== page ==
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Prince Edward Island Reminiscences

I’ve been meaning to write up this post since last year’s L.M. Montgomery Reading Challenge at Reading to Know, but one thing and another happened, and I haven’t done it.  Part of my holdup has been that all of the pictures I took on the trip are enshrined in a scrapbook (one with green covers, of course), and because I have no scanning skills, I knew I would have to be content to simply photograph my photographs. This year, though, I determined that I was not going to let the challenge end without my sharing at least part of our story here at Hope Is the Word, bad pictures notwithstanding.  😉

I say “our story” because as you’ll soon find out, this story would not be possible at all without my precious husband, known here in blogland as Steady Eddie.  We met one fateful day in the library where I worked–he came in to check out some books (imagine the mileage a “check out” joke can get, folks, and you’ll know how much we’ve heard it in the past 13 years!) and it was love at first sight.  Okay, I don’t really believe in “love at first sight,” but it was definitely “something’s up here, and I think it might be a God thing” at first sight.  😉  (To tell you a little bit about how Steady Eddie was affected by our meeting, which consisted of zero to few words,  he went home and read what I recall being THREE average-sized novels so he could bring them back the next day.  It never occurred to him to bring them back unread.  What a guy!)  We dated for about fifteen months before he proposed, and after leaving him hanging for a few days, I succombed to what I knew by then WAS a God thing and said yes.  Since at the time I was teaching school and he was in graduate school to become a teacher, we decided to get married the following summer.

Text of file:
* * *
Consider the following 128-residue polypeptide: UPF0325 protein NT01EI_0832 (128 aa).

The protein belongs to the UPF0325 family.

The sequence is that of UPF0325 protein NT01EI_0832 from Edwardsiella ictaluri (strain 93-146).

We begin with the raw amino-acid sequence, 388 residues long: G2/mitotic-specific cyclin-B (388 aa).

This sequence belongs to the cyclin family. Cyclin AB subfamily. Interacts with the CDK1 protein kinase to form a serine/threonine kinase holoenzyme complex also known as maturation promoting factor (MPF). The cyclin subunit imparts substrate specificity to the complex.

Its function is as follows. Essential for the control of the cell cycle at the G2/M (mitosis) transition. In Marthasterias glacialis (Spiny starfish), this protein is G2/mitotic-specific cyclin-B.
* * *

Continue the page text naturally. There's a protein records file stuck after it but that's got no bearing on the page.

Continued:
As we began to plan our honeymoon, it really did seem that the possibilities were endless–two young, financially unencumbered (relatively speaking) newlyweds–what destination was our heart’s desire?  Of course, since I was about fourteen years old I had been enamored of all things PEI, so it was one of my first choices.  Steady Eddie, being the loving, agreeable fellow that he is, readily said yes. (!!!)  I remember sitting in our local Pizza Hut with an atlas of the United States spread out between us, plotting our course.  We decided on a two week honeymoon in which we would take in some of the sights between Alabama and PEI, Canada, spend about a week on PEI, and then take another route back home.  What a plan!

We had leisurely week-long trip north/northeast, stopping for a few days in one of my favorite places on earth, Washington, D.C.  We even spent an afternoon in Philadelphia.  We got lost in New York City in an attempt to get close enough to the Statue of Liberty to take a good picture.  (We spent that night in Vermont, folks–as far away from NYC as we could get without having to drive into the wee hours.)  We saw some beautiful, picturesque places in Maine that I would love to return to some day. 

But finally we were on PEI.  Can I tell you how thrilling it was to finally be on “the island”?  Our first stop was at the Cavendish visitor’s center, and of course, I had to have my picture made here–this is Avonlea, folks!

After this, one of our first stops, even before we saw our lodging, was at Cavendish beach.  I couldn’t wait to see the famous red cliffs! To my remembrance, this was a Sunday (?), and the beach was rather deserted, although we obviously found a nice passerby to take our picture.